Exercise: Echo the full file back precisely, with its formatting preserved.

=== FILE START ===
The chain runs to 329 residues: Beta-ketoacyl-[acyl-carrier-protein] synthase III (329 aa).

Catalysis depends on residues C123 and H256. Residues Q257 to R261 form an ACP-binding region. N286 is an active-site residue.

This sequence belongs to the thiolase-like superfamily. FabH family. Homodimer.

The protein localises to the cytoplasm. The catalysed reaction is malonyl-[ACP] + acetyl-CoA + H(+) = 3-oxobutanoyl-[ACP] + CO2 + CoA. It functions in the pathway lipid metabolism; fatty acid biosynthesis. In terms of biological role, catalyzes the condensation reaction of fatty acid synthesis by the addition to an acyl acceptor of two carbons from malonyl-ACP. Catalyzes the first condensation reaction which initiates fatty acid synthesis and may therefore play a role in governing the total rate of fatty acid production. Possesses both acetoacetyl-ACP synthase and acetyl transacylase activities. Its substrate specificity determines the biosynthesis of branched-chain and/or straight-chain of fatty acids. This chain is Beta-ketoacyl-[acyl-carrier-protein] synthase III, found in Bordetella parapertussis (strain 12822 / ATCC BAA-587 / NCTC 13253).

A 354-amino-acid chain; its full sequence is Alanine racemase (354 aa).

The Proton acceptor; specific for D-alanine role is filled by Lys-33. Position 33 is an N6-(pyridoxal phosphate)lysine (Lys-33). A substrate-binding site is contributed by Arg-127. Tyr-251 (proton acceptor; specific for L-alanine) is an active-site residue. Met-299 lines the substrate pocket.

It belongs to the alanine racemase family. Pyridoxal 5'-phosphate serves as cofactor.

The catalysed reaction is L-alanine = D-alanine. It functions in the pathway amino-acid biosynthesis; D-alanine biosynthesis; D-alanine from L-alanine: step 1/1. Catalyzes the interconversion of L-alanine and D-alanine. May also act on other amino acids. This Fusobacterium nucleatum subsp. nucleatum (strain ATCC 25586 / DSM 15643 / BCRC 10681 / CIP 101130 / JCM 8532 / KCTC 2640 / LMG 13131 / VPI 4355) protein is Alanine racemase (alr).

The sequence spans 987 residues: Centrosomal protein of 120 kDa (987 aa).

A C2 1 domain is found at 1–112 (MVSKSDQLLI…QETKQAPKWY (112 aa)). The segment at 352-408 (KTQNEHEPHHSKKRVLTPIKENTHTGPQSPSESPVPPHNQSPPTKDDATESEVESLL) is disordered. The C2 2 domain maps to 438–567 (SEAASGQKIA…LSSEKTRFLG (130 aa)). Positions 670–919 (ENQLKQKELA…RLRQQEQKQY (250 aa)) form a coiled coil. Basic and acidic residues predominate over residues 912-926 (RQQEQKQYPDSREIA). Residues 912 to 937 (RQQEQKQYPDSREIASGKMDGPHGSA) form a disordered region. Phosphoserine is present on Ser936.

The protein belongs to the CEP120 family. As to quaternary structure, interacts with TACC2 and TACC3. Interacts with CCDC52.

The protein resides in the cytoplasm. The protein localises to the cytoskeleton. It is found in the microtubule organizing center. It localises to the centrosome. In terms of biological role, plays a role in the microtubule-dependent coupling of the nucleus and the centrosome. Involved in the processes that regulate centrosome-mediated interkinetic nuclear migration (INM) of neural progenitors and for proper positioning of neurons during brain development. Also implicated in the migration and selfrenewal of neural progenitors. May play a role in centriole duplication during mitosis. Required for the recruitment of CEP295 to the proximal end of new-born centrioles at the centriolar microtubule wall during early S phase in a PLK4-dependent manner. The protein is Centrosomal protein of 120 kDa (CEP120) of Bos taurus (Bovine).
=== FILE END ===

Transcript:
The chain runs to 329 residues: Beta-ketoacyl-[acyl-carrier-protein] synthase III (329 aa).

Catalysis depends on residues C123 and H256. Residues Q257 to R261 form an ACP-binding region. N286 is an active-site residue.

This sequence belongs to the thiolase-like superfamily. FabH family. Homodimer.

The protein localises to the cytoplasm. The catalysed reaction is malonyl-[ACP] + acetyl-CoA + H(+) = 3-oxobutanoyl-[ACP] + CO2 + CoA. It functions in the pathway lipid metabolism; fatty acid biosynthesis. In terms of biological role, catalyzes the condensation reaction of fatty acid synthesis by the addition to an acyl acceptor of two carbons from malonyl-ACP. Catalyzes the first condensation reaction which initiates fatty acid synthesis and may therefore play a role in governing the total rate of fatty acid production. Possesses both acetoacetyl-ACP synthase and acetyl transacylase activities. Its substrate specificity determines the biosynthesis of branched-chain and/or straight-chain of fatty acids. This chain is Beta-ketoacyl-[acyl-carrier-protein] synthase III, found in Bordetella parapertussis (strain 12822 / ATCC BAA-587 / NCTC 13253).

A 354-amino-acid chain; its full sequence is Alanine racemase (354 aa).

The Proton acceptor; specific for D-alanine role is filled by Lys-33. Position 33 is an N6-(pyridoxal phosphate)lysine (Lys-33). A substrate-binding site is contributed by Arg-127. Tyr-251 (proton acceptor; specific for L-alanine) is an active-site residue. Met-299 lines the substrate pocket.

It belongs to the alanine racemase family. Pyridoxal 5'-phosphate serves as cofactor.

The catalysed reaction is L-alanine = D-alanine. It functions in the pathway amino-acid biosynthesis; D-alanine biosynthesis; D-alanine from L-alanine: step 1/1. Catalyzes the interconversion of L-alanine and D-alanine. May also act on other amino acids. This Fusobacterium nucleatum subsp. nucleatum (strain ATCC 25586 / DSM 15643 / BCRC 10681 / CIP 101130 / JCM 8532 / KCTC 2640 / LMG 13131 / VPI 4355) protein is Alanine racemase (alr).

The sequence spans 987 residues: Centrosomal protein of 120 kDa (987 aa).

A C2 1 domain is found at 1–112 (MVSKSDQLLI…QETKQAPKWY (112 aa)). The segment at 352-408 (KTQNEHEPHHSKKRVLTPIKENTHTGPQSPSESPVPPHNQSPPTKDDATESEVESLL) is disordered. The C2 2 domain maps to 438–567 (SEAASGQKIA…LSSEKTRFLG (130 aa)). Positions 670–919 (ENQLKQKELA…RLRQQEQKQY (250 aa)) form a coiled coil. Basic and acidic residues predominate over residues 912-926 (RQQEQKQYPDSREIA). Residues 912 to 937 (RQQEQKQYPDSREIASGKMDGPHGSA) form a disordered region. Phosphoserine is present on Ser936.

The protein belongs to the CEP120 family. As to quaternary structure, interacts with TACC2 and TACC3. Interacts with CCDC52.

The protein resides in the cytoplasm. The protein localises to the cytoskeleton. It is found in the microtubule organizing center. It localises to the centrosome. In terms of biological role, plays a role in the microtubule-dependent coupling of the nucleus and the centrosome. Involved in the processes that regulate centrosome-mediated interkinetic nuclear migration (INM) of neural progenitors and for proper positioning of neurons during brain development. Also implicated in the migration and selfrenewal of neural progenitors. May play a role in centriole duplication during mitosis. Required for the recruitment of CEP295 to the proximal end of new-born centrioles at the centriolar microtubule wall during early S phase in a PLK4-dependent manner. The protein is Centrosomal protein of 120 kDa (CEP120) of Bos taurus (Bovine).